- Becoming the first major pensions and insurance provider to target halving the carbon footprint of all our investments by 2030.
- Introducing a flagship fossil fuel-free fund to support green growth.
Building an inclusive society and organisation
- We’ve set aspirations for 50% women, 3% Black, and 13% Black, Asian and Minority Ethnic colleagues in senior roles by 2025.
- Maintaining our £25.5 million contribution to our charitable Foundations in 2021.
- Supporting regional regeneration, including the launch of the 'Regional Housing Growth Initiative'.
- Supporting financial inclusion by providing banking to potentially excluded groups of people.
The events of the past 18 months have laid bare just how closely our social and economic prosperity are linked to the wider environment. We know that successful businesses cannot exist in isolation from their communities, and that’s why we’re integrating ESG into every part of how we do business.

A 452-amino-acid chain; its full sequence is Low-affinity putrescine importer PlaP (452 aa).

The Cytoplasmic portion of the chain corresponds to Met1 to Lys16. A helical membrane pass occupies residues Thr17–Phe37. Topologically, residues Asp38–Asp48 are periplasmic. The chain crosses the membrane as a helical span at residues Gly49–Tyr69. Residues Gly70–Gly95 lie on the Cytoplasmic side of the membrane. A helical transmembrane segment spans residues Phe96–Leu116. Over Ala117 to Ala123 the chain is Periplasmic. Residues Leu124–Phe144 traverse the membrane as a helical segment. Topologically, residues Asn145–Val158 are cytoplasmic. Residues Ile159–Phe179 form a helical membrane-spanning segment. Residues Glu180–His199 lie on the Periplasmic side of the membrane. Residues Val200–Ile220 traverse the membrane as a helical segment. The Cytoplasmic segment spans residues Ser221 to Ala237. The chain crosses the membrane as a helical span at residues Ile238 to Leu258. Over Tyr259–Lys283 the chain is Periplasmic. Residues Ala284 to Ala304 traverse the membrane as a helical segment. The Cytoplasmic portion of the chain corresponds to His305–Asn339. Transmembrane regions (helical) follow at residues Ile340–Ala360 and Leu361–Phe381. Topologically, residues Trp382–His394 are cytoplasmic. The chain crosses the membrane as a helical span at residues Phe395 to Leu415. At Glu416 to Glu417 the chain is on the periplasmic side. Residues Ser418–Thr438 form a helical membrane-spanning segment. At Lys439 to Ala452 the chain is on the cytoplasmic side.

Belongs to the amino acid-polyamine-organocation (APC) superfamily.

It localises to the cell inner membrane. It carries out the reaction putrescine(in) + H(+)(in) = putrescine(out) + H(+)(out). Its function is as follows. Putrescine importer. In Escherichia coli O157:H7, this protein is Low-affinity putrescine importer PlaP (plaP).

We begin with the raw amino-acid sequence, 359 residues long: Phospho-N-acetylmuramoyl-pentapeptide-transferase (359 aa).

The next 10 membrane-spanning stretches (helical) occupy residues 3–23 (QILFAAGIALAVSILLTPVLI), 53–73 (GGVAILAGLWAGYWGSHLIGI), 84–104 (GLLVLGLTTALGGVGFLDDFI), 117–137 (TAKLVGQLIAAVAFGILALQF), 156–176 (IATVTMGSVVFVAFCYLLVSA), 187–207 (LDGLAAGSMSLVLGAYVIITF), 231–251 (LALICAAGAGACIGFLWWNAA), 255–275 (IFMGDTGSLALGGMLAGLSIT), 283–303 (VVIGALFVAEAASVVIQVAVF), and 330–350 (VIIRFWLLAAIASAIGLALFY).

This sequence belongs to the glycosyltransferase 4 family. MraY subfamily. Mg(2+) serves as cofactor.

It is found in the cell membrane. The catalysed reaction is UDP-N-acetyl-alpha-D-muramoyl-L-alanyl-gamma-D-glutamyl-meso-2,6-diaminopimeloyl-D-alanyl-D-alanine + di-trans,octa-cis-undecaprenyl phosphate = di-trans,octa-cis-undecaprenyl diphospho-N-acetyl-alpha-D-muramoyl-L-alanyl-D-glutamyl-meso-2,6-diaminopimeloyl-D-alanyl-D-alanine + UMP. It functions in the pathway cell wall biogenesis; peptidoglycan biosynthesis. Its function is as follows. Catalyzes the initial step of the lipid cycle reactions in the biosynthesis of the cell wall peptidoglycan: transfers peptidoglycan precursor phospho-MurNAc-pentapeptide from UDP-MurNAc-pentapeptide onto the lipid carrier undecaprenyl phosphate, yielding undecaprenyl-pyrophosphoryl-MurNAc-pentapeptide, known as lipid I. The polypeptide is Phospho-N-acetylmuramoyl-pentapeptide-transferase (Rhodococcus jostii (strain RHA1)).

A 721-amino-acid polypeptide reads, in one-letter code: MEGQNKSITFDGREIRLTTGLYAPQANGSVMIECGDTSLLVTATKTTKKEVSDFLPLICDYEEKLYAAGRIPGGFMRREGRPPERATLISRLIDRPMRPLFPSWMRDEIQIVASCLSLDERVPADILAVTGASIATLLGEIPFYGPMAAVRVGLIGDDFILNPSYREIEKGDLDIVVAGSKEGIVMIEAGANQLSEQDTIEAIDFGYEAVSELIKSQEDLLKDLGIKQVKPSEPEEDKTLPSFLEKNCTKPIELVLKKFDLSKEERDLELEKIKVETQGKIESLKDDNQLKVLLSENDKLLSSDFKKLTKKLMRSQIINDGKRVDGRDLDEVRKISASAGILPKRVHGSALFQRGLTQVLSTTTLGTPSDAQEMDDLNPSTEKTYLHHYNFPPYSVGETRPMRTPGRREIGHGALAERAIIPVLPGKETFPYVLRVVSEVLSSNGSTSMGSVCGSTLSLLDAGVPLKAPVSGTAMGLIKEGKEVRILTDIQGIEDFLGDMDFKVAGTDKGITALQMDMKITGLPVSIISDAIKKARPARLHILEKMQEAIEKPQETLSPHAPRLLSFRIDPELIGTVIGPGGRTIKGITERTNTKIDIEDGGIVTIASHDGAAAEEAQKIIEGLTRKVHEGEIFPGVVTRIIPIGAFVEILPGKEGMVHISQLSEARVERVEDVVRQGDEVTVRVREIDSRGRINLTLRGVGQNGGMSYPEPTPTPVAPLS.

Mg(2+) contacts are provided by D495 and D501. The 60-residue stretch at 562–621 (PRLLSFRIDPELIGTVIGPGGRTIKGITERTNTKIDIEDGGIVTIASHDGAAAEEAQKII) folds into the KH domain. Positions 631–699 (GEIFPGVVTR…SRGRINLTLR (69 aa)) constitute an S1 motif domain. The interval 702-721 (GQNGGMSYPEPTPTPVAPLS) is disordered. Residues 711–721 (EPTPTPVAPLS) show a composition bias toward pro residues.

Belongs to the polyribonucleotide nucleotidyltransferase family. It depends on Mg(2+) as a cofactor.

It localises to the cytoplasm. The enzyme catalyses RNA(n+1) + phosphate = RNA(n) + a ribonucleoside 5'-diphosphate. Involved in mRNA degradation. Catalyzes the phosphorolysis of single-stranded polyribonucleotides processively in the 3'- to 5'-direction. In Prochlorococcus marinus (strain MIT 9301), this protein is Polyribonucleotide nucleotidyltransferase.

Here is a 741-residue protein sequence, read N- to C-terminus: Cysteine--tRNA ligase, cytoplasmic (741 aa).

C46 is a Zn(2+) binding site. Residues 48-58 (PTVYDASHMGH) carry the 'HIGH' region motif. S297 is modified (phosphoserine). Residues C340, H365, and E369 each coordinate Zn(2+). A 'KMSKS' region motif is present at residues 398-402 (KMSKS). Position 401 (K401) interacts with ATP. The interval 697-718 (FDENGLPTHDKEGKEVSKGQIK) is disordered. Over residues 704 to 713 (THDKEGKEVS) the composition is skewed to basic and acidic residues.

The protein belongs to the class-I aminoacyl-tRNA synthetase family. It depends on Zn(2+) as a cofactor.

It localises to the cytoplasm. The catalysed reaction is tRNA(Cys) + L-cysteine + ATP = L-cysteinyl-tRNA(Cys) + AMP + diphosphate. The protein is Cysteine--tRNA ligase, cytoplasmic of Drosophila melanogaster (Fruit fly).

Kevin is a Senior Manager in the Group Environmental Sustainability team at Lloyds Banking Group.
He has extensive strategy and sustainability experience, having been an Associate Director in the Carbon Trust’s Programmes and Innovation team and a strategy consultant to with L.E.K. Consulting prior to joining Lloyds.
Helping Britain Recover
Our aim in 2021 was to Help Britain Recover after the pandemic – focusing on five areas where we could make the most difference.